Howard sets out to tell the story of the Beatles from their faltering beginnings until their last live performance on the rooftop of the Apple building in London during the Let It Be sessions. 

He employs rare footage of concerts, interviews, press conferences, behind-the-scenes horseplay and contextual current events (the assassination of John F. Kennedy, nuclear testing, racism in the American south).

 In addition to McCartney, Ringo Starr provides a new interview, while John Lennon and George Harrison are seen in interviews filmed many years ago. Other commentators include Elvis Costello, Eddie Izzard, Richard Curtis (who claims to have spent his career trying to replicate the group’s sense of humour), Whoopi Goldberg (“They were a revelation: the whole world lit up”), Sigourney Weaver (“I loved John”) and Richard Lester, who directed the two Beatles feature films, A Hard Day’s Night (1964) and Help! (1965).

The concert footage begins with a performance at a cinema in Manchester early in 1963 and climaxes with the event at New York’s vast Shea Stadium in August 1965. The songs are all-time classics now, but the film reminds us that these four gifted musicians hailed from modest backgrounds (Harrison notes that his home didn’t have a bathroom). 

Tribute is paid to manager Brian Epstein (“He was class,” says McCartney) and record producer George Martin. But this is in in some ways an “official” film (one of the production companies credited is Apple Corps), so no mention is made of Epstein’s death in 1967 from a drug overdose. Nor do Pete Best, Stu Sutcliffe or the women in the group’s lives get a mention, though we see the odd fleeting photograph of some of them and Yoko Ono is present at the Let It Be sessions.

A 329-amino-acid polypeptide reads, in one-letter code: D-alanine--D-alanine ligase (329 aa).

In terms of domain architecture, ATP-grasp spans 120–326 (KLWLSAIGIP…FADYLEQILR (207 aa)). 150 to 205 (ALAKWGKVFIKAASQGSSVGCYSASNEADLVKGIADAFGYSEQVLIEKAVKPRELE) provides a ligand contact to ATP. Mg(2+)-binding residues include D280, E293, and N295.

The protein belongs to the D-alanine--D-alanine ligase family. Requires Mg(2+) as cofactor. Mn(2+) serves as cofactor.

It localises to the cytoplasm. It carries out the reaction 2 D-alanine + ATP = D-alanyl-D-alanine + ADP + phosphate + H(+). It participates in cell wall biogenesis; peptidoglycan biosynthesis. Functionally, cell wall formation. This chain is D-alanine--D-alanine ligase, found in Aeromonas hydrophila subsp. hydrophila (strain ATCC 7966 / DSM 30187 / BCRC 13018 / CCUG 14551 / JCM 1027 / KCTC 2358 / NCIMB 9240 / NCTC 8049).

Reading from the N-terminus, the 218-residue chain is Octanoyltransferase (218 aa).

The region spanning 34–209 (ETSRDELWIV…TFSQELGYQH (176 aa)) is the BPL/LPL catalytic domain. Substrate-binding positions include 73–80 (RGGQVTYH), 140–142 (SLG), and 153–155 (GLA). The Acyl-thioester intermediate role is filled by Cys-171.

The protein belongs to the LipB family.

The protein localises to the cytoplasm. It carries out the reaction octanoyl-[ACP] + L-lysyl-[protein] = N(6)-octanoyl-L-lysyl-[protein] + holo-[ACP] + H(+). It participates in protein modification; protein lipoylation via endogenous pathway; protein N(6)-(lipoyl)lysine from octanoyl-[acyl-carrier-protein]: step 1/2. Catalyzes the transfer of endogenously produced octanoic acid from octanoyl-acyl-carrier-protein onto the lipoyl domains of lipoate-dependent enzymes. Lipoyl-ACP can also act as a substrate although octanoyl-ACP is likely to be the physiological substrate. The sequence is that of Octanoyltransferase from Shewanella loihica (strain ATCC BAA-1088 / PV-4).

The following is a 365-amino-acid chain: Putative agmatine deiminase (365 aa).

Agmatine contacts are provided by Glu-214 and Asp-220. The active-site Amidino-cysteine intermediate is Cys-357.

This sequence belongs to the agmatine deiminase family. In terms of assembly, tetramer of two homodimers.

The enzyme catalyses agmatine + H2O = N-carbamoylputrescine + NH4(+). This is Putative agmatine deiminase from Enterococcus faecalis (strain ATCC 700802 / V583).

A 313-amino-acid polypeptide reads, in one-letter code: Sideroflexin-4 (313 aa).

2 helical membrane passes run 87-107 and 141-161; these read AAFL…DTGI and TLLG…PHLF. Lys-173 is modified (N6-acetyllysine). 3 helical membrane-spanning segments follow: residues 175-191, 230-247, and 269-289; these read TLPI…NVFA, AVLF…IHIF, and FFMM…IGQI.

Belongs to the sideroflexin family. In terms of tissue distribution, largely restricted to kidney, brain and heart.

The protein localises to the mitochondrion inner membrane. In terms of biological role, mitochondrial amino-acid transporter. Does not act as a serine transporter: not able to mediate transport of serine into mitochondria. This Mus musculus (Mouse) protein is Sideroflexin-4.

There are insights into how the songs were composed in the first place, with both McCartney and Lennon agreeing that they worked closely together, almost taking it in turns to come up with ideas and themes. Some of the songs were clearly very personal: Help! was, it seems, a cry from the heart. The gradual transition from catchy pop music to something more complex and experimental, abetted by Harrison’s fascination with Indian music and culture, is also explored.

Lester talks about the fun everyone had making A Hard Day’s Night and how, just a year later, the production of Help! was far less happy. He also explains that the curious sequence set in the Bahamas in the latter film was included because the Beatles were looking for ways to reduce their income tax.

And then there’s Lennon’s throwaway line about the Beatles being more popular than Jesus, and the impact that had on their subsequent American tour. There are scary images of former fans burning Beatles records that look like something filmed in Nazi Germany.

“By the end it became quite complicated,” says McCartney in a masterpiece of understatement, but Howard doesn’t dwell on all the friction and dissension that ended the careers of the Fab Four. 

Where the film is really interesting is its exploration of the contribution the Beatles made to the outside world, especially the US. There’s an interview with African-American historian Kitty Oliver who relates that, as a girl living in a strictly segregated environment, her attendance at the concert the Beatles gave in Jacksonville, Florida, was the first time she had mixed with white people; this became possible because the musicians refused to submit to local regulations that would have banned non-whites from their concert, and Oliver calls it an important milestone in the troubled history of race relations in the U.S.

Beatles fans will relish this musically rich trip down memory lane, while even the uninitiated will surely be impressed by the talent, humour and, yes, class on display.


These pictures from Daily Mail UK: